Mobiline led practically most of the game, but Ginebra kept it close, giving them a window to steal the game in the end. And having possession with two seconds to go, down 80-81, the fate of the Kings lied on that one last play. Bal David got the inbound, twirled off his defender, before taking a right elbow jumper off the glass at the sound of the buzzer for a pulsating 82-81 win. Every Ginebra fan would remember this game—David and his teammates celebrating and Taulava relegated to the far side of the bench in tears.


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1999 All-Filipino Conference Finals – Formula Shell Zoom Masters over Tanduay Rhum Masters, 4-2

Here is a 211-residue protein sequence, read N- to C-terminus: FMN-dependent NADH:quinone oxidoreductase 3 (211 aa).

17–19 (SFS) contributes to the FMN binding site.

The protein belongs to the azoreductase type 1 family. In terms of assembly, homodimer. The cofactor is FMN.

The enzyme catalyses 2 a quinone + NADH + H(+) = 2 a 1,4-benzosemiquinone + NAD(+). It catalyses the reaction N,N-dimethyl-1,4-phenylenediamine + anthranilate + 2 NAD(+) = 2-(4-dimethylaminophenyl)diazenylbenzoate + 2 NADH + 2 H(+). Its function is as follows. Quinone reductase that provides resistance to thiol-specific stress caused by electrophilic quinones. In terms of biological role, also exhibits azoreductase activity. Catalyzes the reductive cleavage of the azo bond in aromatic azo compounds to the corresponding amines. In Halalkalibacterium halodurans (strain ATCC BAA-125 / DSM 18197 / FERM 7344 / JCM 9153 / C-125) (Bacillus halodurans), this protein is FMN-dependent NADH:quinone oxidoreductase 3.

Both Shell and Tanduay were tied at 9-7 at the end of the elimination round and both took a short route going to the Finals. The Rhum Masters demolished Pop Cola 800s in the quarters and won, 3-1, against defending champion Alaska Aces, while the Zoom Masters stopped SMB in the QF and swept Ginebra in the semifinals. But it was clear that Tanduay had the solid advantage with the quality of personnel that they had—Eric Menk, Sonny Alvarado, Mark Telan, Pido Jarencio, Jayvee Gayoso, Jason Webb, Bobby Jose and Chris Cantonjos—compared to Shell's Benjie Paras, Vic Pablo, Chris Jackson, Gerry Esplana, Jun Marzan, Noy Castillo, Rommel Santos and Jay Mendoza. The Rhum Masters were poised to give their team owner, Lucio Tan, Sr., his very first PBA championship after an unsuccessful stint in the '80s.